What is the CT value in the Covid-19 PCR test?

Polymerase Chain Reaction (PCR) Tests are not at all a new name for people these days. It is something that is constantly in the news, media, and discussions of people. 

PCR Tests are currently widely used to test if a person has the SARS-CoV-2. It is the most reliable method to test for the COVID-19 virus for now. 

However, now the test centers not only report if the PCR Test result was positive or negative. But should also include a number known as the Cycle Threshold (CT). So what is this number and what does it signify?

PCR Test: How does it work?

We need to first understand the working of the PCR Test. There are three key steps to the process.

Sample collection

The collection of samples is through a swab of the nasal cavity. These swabs are sealed in a tube and sent to the laboratory.


This is a process that isolates genetic material from any virus that may be present from the swab, and it is sent to further testing.


This step includes a thermal cycler and chemicals which are used to make a reaction. This reaction makes millions of copies of a small portion of the virus’s genetic material. During this process, one of the chemicals produces a fluorescent light if the virus is present in the sample. This light is detected by the PCR machine and special software is used to interpret the signal as positive or negative. 

Also read: Covid19 Emergencies: All you need to know.

Cycle Threshold 

The CT value is the number of cycles necessary to spot the virus. The PCR machines stop running at that point. If a positive signal isn’t seen after 37-40 cycles the test is negative. The lower the CT value the higher the quantity of viral genetic material in the sample.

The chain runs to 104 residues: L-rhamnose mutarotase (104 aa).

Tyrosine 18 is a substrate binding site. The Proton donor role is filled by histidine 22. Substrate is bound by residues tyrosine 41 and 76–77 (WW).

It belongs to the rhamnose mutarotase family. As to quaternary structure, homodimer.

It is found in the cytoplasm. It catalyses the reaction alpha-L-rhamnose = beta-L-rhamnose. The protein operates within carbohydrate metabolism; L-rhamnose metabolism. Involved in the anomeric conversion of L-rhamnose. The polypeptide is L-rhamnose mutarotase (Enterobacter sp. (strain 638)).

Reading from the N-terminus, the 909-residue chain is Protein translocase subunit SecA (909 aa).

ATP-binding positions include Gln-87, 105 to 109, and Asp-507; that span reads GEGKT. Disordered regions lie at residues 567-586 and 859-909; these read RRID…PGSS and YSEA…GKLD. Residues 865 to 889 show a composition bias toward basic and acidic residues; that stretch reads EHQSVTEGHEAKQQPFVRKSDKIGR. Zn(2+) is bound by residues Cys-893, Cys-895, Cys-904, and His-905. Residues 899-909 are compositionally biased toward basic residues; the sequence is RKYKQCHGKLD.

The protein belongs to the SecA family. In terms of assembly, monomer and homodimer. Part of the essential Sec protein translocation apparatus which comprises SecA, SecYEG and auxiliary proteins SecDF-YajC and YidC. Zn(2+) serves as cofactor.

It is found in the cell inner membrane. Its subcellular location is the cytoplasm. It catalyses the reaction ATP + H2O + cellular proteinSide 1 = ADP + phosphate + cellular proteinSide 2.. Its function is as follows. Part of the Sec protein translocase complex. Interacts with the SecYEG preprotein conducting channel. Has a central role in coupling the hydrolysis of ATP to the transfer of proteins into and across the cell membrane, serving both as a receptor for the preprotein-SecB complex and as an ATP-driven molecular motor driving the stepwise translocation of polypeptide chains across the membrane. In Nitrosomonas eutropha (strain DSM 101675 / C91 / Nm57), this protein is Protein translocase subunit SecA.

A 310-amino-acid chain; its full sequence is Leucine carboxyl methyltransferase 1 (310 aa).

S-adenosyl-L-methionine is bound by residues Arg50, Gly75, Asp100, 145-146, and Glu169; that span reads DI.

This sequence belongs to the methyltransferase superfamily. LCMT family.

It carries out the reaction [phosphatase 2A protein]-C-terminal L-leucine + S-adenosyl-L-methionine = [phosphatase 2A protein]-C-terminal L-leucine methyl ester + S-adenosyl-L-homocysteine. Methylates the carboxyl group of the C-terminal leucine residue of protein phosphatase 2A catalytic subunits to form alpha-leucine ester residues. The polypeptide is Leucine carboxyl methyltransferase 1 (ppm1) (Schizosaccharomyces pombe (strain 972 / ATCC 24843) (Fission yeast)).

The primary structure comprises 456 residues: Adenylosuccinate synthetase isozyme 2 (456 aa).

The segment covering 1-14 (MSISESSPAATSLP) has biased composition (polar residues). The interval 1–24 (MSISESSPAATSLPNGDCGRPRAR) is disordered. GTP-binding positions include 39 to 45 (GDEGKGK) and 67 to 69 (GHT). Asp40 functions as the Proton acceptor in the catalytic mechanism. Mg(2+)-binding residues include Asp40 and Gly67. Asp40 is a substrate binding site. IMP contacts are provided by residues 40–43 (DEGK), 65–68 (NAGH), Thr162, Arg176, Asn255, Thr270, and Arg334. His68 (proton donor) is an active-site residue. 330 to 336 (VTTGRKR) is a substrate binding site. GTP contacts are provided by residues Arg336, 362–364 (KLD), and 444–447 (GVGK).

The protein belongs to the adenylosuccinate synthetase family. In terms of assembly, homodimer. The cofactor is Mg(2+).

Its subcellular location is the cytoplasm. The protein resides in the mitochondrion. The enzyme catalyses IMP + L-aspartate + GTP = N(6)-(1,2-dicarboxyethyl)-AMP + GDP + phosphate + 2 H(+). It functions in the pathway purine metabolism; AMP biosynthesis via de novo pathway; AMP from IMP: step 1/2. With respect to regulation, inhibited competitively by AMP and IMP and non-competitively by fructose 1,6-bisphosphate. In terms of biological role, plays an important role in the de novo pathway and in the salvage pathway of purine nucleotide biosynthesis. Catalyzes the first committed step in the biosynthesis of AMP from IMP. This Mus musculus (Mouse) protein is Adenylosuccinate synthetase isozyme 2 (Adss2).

Hence, this number is the value that indicates how much virus is harbored in the infected person. Advocates point out that if this value is also given with the PCR Result, it will help understand for doctors as well as the patient itself the severity of their case.

This means doctors can flag patients at a higher risk and sort out priorities accordingly.

Why not release it?

However, the reason this value was not given out with the result is that they are slightly unreliable. The same sample can give different CT values on different testing machines and different swabs of the same person. 

This does not make it trustworthy, which is why it was not given out. According to TheHindu.com, there are three reasons why people think sharing CT value is not a good idea.

Lack of studies

There are no studies to show the correlation of disease severity and CT value. The CT value may be correlated more towards the person than the virus. There is simply no real evidence-based quantity that can guarantee safety.

Relative measure 

Unlike samples of blood, the PCR tests are not an absolute measure but only a relative measure of the virus load. This means the CT is also only a rough estimate. The CT values can hence differ depending on the method of sample collection and also depends on the lab technician. This is why some people can test positive one day and negative the other.

False security

Patients in the early stages may have a less viral load, which means a high CT value but this can change as the days pass by creating false security of patients. Besides the virus load, the severity of the disease also depends upon the host factors such as immunity. Some may suffer more or less on the same amount of value.

Nevertheless, people argue that knowing the CT values can be highly informative because hospitals that are packed could discharge and free up space for the ones who are more at risk. 

Do you think these CT values should be released with the test results? Will knowing the CT value ensure proper management and more direct care or will the unreliability of the CT value instead cause a great mishap and spread the virus further?

Share your thoughts.

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